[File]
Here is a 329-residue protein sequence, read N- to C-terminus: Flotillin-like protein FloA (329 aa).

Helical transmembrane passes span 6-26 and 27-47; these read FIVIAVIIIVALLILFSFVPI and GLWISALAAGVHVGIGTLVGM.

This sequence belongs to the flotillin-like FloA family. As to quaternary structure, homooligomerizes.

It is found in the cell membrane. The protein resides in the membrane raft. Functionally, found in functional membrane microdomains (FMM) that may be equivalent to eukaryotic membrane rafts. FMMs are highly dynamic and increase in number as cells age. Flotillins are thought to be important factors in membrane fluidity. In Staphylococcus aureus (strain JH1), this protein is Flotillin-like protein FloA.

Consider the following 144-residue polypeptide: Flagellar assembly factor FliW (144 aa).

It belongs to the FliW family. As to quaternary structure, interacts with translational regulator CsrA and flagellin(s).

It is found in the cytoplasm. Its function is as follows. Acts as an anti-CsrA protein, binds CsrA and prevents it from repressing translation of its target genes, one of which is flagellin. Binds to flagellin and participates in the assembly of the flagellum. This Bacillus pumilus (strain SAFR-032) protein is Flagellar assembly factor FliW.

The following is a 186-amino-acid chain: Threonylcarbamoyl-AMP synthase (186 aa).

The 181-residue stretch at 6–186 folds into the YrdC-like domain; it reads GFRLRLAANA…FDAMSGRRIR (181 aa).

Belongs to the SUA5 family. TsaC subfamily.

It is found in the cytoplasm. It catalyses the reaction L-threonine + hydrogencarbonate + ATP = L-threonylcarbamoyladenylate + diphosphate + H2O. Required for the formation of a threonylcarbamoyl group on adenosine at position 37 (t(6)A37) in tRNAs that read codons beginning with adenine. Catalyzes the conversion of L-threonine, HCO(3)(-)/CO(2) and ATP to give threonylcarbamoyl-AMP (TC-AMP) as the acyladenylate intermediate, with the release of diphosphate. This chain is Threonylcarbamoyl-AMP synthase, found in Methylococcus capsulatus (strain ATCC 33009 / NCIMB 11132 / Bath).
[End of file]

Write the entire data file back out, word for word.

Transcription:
Here is a 329-residue protein sequence, read N- to C-terminus: Flotillin-like protein FloA (329 aa).

Helical transmembrane passes span 6-26 and 27-47; these read FIVIAVIIIVALLILFSFVPI and GLWISALAAGVHVGIGTLVGM.

This sequence belongs to the flotillin-like FloA family. As to quaternary structure, homooligomerizes.

It is found in the cell membrane. The protein resides in the membrane raft. Functionally, found in functional membrane microdomains (FMM) that may be equivalent to eukaryotic membrane rafts. FMMs are highly dynamic and increase in number as cells age. Flotillins are thought to be important factors in membrane fluidity. In Staphylococcus aureus (strain JH1), this protein is Flotillin-like protein FloA.

Consider the following 144-residue polypeptide: Flagellar assembly factor FliW (144 aa).

It belongs to the FliW family. As to quaternary structure, interacts with translational regulator CsrA and flagellin(s).

It is found in the cytoplasm. Its function is as follows. Acts as an anti-CsrA protein, binds CsrA and prevents it from repressing translation of its target genes, one of which is flagellin. Binds to flagellin and participates in the assembly of the flagellum. This Bacillus pumilus (strain SAFR-032) protein is Flagellar assembly factor FliW.

The following is a 186-amino-acid chain: Threonylcarbamoyl-AMP synthase (186 aa).

The 181-residue stretch at 6–186 folds into the YrdC-like domain; it reads GFRLRLAANA…FDAMSGRRIR (181 aa).

Belongs to the SUA5 family. TsaC subfamily.

It is found in the cytoplasm. It catalyses the reaction L-threonine + hydrogencarbonate + ATP = L-threonylcarbamoyladenylate + diphosphate + H2O. Required for the formation of a threonylcarbamoyl group on adenosine at position 37 (t(6)A37) in tRNAs that read codons beginning with adenine. Catalyzes the conversion of L-threonine, HCO(3)(-)/CO(2) and ATP to give threonylcarbamoyl-AMP (TC-AMP) as the acyladenylate intermediate, with the release of diphosphate. This chain is Threonylcarbamoyl-AMP synthase, found in Methylococcus capsulatus (strain ATCC 33009 / NCIMB 11132 / Bath).